Implement and Test

Finally, you get to write some code! But since this code is going out to a wide audience, you need to do some extra work to make sure it functions correctly. In short, you need to test as you implement your code.

Each procedure that you write should have a unit test written to test it. Unit tests are procedures that call the functional procedures to make sure they work correctly. I use unit tests in all of the sample workbooks; for example, the TestMathFunctions unit test from ch05.xls tests the Inverse and CubeRoot procedures:

' Unit test
Sub TestMathFunctions(  )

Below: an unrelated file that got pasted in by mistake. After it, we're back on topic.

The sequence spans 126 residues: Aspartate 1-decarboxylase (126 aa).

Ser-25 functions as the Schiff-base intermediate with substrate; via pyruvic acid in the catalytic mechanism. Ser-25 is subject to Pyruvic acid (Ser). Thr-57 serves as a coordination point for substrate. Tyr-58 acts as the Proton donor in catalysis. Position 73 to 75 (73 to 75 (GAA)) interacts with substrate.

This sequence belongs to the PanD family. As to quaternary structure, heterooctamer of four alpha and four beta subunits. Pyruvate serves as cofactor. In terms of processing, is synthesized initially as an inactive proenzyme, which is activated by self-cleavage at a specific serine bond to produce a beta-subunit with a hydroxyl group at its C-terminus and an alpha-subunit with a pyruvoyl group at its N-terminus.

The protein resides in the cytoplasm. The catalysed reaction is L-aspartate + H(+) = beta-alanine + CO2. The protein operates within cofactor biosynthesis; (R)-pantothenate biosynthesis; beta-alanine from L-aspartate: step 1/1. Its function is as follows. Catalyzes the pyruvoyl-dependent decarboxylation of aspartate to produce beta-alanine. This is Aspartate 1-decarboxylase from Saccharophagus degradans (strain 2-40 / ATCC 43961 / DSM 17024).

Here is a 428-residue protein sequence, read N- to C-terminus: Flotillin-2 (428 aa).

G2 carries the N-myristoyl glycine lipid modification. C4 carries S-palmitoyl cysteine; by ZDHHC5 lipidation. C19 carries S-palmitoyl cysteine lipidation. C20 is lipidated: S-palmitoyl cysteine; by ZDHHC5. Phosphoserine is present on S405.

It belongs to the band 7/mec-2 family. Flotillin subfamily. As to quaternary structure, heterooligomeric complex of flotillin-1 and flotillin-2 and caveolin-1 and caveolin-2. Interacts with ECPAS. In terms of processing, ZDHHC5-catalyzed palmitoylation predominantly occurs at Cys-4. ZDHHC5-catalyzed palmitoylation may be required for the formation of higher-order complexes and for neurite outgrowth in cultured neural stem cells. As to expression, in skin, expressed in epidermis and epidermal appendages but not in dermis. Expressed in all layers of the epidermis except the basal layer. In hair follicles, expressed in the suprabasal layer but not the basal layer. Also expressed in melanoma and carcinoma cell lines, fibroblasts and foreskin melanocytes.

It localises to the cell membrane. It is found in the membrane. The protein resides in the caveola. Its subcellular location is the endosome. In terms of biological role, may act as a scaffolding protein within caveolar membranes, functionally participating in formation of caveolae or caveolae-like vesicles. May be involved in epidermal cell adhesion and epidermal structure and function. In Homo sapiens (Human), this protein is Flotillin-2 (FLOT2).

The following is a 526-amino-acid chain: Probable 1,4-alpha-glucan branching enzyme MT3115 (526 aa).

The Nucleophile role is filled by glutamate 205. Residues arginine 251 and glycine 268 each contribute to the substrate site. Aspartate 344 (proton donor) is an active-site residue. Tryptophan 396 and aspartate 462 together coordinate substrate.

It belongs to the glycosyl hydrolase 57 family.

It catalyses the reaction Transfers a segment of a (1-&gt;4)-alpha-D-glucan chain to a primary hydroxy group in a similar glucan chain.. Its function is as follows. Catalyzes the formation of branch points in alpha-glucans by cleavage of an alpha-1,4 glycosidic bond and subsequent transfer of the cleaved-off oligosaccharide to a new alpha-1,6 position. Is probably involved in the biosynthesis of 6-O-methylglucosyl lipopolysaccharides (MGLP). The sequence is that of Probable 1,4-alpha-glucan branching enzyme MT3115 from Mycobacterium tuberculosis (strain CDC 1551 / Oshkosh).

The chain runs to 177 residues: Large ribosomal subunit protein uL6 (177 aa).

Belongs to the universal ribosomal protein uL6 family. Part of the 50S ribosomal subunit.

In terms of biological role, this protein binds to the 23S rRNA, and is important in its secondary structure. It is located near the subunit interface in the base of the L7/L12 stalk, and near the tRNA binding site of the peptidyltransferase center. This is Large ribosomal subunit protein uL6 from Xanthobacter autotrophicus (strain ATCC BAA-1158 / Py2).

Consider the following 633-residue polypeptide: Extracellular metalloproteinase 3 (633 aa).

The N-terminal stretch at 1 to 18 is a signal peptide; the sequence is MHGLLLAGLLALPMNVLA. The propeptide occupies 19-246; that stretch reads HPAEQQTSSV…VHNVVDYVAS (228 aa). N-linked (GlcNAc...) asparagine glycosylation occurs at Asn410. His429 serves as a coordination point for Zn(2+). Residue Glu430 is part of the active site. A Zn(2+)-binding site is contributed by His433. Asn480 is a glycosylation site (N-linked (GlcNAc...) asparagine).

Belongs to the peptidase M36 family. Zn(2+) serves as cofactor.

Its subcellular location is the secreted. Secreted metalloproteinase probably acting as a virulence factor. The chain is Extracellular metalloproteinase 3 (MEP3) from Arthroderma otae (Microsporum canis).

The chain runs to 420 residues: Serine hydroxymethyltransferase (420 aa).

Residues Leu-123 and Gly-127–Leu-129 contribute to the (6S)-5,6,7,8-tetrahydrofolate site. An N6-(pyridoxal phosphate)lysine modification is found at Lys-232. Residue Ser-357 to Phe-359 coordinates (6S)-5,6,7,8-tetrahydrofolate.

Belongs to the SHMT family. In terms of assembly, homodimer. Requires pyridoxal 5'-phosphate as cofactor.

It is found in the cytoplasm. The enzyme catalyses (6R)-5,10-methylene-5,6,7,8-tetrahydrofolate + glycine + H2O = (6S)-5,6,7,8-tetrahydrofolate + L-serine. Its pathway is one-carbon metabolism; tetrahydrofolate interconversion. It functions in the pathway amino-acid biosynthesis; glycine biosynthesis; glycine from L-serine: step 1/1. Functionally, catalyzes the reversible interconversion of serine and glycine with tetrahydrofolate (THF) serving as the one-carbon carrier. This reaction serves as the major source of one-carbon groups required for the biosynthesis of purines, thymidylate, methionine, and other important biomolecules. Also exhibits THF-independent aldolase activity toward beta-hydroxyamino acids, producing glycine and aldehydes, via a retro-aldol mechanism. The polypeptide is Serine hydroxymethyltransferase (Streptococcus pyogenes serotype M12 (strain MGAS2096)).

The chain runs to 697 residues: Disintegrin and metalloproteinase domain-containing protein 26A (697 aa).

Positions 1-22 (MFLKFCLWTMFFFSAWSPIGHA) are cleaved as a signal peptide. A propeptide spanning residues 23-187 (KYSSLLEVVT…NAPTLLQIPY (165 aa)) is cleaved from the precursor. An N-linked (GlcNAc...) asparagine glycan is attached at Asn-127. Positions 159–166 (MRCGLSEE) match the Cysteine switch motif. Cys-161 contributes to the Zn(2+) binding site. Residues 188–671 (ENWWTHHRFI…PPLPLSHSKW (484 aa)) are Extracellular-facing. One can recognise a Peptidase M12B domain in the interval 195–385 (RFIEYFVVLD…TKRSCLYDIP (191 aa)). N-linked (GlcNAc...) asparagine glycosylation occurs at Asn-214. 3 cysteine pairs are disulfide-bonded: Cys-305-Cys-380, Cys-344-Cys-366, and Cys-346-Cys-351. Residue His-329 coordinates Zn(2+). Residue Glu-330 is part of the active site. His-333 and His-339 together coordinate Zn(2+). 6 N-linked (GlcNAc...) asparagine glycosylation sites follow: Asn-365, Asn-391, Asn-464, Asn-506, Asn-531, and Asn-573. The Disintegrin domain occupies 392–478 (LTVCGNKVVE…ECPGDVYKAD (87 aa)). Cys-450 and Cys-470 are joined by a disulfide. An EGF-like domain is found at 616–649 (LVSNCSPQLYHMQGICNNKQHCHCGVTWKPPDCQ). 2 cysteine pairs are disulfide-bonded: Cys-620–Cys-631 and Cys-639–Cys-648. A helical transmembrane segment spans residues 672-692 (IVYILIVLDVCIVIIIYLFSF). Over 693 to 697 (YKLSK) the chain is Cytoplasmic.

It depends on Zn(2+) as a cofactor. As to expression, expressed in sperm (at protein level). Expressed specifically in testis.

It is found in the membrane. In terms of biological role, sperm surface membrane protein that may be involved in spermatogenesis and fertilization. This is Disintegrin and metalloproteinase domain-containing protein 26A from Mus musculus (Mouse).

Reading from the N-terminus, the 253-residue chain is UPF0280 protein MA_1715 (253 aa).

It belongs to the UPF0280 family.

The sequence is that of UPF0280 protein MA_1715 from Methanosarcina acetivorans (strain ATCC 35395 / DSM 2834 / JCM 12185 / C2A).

Dim result As Double, Value As Double, str As String
    Value = 42
    result = Inverse(Value)
    str = "The inverse of " & Value & " is " & result
    result = CubeRoot(Value)
    str = str & " and the cube root is " & result
    MsgBox str, , "Test Math Functions"
End Sub
 
' Functional code
Public Function Inverse(x As Double) As Double
    If x = 0 Then Inverse = 0 Else Inverse = 1 / x
End Function
 
' Functional code
Public Function CubeRoot(x As Double) As Double
    If x < 0 Then CubeRoot = 0 Else CubeRoot = x ^ (1 / 3)
End Function

I prefix the names of unit tests and the modules that contain them with Test to make their purpose clear. You’ll see that again and again throughout this book.

Unit testing is not the same as stepping through the functional procedures manually. Manual testing, sometimes called ad hoc testing , is an important way to find errors during development but it does not create a reproducible result. Unit ...

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